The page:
Pat Saltkill, a retired steel worker who was a union leader at the time, tried to help the UAW get into the Smyrna plant. But he said that the distinction between the union based in the North and the workers based in the South was used to dissuade employees from joining.
"The opponents would use the phrase, 'You don't want the Yankees telling you what to do,' " said Saltkill, a native of Nashville. "People in the South are very loyal to the employers. They were manipulated."
Frank Ward doesn't remember the regional appeal during the union vote. But when he talks about the bailout issue he does bring up the historic differences between North and South. He described what it was like growing up in the area and watching people head to the North to find better jobs in the auto plants there.
"When I was growing up in the '50s, a young man looking for work would migrate from the South to get the jobs at the Big Three, and they lived high off the hog, with big wages -- while we struggled," he remembered. "You know, you can't take forever. The Big Three basically have put themselves in the position they're in."
Adrian Harding, 29, like other Nissan workers, thinks the focus should be on the workers.
"I think the bailout should be for all the companies out there," said Harding, who worked at the Smyrna plant for two years. "What matters is not getting money to the companies but to the American workers."
For all the divisions between the two camps, there isn't much difference in their pay. The GM workers average about $28 an hour, though new workers receive far less. The Nissan workers make about $25 an hour, the company said.
"The overall compensation for a worker is not that different whether it's a foreign or domestic automaker in the U.S. -- they're all in the same ballpark," said Kristin Dziczek, assistant director of research at the Center for Automotive Research at the University of Michigan in Ann Arbor. "They have to be. Good wages and benefits avoid unionization."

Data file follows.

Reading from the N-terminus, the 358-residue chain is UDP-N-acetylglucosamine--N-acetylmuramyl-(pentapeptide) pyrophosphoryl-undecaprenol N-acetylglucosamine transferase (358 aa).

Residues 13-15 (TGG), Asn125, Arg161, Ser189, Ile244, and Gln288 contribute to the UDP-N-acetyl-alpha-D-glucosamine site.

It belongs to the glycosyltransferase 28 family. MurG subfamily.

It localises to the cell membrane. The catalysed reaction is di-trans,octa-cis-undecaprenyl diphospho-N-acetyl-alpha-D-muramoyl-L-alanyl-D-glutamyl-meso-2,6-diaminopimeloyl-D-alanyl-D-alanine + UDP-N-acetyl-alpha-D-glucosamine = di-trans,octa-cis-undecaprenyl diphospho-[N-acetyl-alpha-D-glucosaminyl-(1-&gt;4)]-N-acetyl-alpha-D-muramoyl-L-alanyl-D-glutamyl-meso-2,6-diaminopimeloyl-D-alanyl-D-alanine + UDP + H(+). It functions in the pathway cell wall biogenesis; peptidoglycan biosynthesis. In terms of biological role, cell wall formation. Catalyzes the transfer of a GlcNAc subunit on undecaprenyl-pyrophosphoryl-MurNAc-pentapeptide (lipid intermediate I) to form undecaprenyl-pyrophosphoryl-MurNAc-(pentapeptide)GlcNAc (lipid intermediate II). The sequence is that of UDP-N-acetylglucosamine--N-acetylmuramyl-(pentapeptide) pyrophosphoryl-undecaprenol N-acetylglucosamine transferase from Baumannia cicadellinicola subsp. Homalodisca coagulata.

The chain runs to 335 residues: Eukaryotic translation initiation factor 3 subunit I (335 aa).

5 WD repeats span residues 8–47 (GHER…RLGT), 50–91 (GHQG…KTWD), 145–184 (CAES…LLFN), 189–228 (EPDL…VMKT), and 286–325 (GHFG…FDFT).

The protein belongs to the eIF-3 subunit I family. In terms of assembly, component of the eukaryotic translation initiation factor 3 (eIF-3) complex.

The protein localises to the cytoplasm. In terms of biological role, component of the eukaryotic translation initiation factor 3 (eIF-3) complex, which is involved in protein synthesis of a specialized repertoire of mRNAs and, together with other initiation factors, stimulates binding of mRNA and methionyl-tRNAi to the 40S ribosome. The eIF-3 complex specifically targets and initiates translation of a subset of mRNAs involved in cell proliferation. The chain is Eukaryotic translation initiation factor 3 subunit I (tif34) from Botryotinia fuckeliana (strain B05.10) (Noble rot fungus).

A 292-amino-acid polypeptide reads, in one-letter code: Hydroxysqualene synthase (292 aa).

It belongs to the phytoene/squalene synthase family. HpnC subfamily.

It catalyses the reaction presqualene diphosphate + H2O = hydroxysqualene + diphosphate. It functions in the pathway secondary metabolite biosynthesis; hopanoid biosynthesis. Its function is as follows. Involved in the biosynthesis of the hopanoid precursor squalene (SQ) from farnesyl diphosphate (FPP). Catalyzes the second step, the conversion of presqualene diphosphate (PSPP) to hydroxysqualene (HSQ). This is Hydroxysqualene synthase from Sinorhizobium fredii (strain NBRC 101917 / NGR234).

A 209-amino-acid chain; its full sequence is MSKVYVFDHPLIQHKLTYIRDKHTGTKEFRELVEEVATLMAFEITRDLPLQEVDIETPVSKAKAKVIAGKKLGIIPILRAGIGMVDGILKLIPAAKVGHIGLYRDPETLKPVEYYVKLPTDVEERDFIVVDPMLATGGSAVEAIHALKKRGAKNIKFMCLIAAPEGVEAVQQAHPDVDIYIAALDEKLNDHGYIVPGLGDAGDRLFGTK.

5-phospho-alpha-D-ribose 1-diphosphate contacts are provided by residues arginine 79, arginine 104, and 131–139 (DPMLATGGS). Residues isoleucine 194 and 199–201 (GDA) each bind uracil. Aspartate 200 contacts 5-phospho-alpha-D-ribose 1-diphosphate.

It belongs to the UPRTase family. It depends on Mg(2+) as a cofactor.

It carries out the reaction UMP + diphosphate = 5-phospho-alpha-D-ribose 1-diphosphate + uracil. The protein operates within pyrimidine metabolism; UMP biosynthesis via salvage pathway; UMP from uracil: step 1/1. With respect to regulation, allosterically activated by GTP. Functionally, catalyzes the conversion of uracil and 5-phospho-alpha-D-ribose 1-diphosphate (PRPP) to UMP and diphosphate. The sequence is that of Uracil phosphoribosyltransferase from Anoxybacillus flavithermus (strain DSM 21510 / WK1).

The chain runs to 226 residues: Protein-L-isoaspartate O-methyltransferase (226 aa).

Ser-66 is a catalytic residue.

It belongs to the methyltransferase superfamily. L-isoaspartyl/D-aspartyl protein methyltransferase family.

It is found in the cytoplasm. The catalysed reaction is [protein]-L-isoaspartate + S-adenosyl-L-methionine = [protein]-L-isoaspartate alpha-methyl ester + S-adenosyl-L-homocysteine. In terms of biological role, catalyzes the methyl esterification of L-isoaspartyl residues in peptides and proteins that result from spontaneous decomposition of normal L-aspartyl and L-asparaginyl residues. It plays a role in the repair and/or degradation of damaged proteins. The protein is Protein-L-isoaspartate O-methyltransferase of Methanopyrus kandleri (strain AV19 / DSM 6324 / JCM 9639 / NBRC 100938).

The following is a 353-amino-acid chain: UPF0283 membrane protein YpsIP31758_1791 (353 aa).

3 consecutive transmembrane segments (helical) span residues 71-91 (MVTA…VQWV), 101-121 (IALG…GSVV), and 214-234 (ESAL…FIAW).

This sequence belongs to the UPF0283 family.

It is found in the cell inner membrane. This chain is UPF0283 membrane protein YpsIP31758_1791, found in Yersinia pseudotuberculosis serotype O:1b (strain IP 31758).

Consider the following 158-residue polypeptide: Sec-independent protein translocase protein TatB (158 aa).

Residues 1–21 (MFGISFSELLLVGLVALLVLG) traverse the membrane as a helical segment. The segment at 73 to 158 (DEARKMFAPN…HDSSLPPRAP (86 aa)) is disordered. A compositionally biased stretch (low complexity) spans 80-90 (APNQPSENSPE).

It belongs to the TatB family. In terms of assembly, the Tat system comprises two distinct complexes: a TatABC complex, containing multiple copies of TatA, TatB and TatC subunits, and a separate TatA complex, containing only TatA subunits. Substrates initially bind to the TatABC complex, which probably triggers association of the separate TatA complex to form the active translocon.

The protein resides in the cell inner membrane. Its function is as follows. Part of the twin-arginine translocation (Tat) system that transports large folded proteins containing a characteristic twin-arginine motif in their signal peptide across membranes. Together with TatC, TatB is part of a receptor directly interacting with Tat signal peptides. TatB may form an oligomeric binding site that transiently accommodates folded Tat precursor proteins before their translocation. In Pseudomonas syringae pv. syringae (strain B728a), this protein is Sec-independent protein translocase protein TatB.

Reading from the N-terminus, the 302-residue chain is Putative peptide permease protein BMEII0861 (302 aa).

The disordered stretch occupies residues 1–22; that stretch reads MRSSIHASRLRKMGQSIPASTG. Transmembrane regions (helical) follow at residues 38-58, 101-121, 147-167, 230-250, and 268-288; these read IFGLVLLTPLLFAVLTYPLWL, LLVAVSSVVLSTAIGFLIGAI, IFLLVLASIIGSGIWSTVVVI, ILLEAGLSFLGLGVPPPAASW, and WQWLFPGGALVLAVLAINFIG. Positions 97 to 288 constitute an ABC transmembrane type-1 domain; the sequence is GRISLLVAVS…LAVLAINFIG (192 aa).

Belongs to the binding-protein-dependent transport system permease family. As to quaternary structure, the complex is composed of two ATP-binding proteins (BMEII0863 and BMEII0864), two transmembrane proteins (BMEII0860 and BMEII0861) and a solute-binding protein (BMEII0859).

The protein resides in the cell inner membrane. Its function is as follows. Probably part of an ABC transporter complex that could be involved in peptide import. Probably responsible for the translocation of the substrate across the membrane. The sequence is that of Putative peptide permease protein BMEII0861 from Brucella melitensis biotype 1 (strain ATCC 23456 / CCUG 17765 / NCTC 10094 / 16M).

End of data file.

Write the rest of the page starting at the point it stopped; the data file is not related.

The biggest difference in the labor costs is that the foreign automakers don't have to pay for legions of retirees -- their workers are younger and haven't received benefits that are as generous, Dziczek said.
What may account for the different attitudes toward the union in the North and the South is that jobs at the plants in places like Smyrna are prized.
"It's a prestige thing," Saltkill said. "They'd even give you 10 percent off at the fast-food restaurants there if you work at the plant."
Kathy Ward doubled her pay 27 years ago when she left a purchasing job at a mental health hospital for a purchasing job at the plant. She is now a technician making $24.92 an hour.
"Some were wholehearted for the union, I was wholehearted against," she recalled of the last union vote in 2001. "I don't need anyone to speak my mind for me. And I certainly don't want to pay someone to do it for me. The company has been very good to us."
Indeed, the couple owns a big house -- five bedrooms and three baths -- on an acre of land about six miles from the plant. The mortgage is paid. They have Nissan vehicles for everyday driving as well as a '32 Ford and a '72 Chevelle. They've taken a cruise to Nassau, in the Bahamas, and next year, when Kathy retires at 55, they will take one to Alaska.
"To us, $25 an hour is top dollar," she said, "and I'm very thankful for it."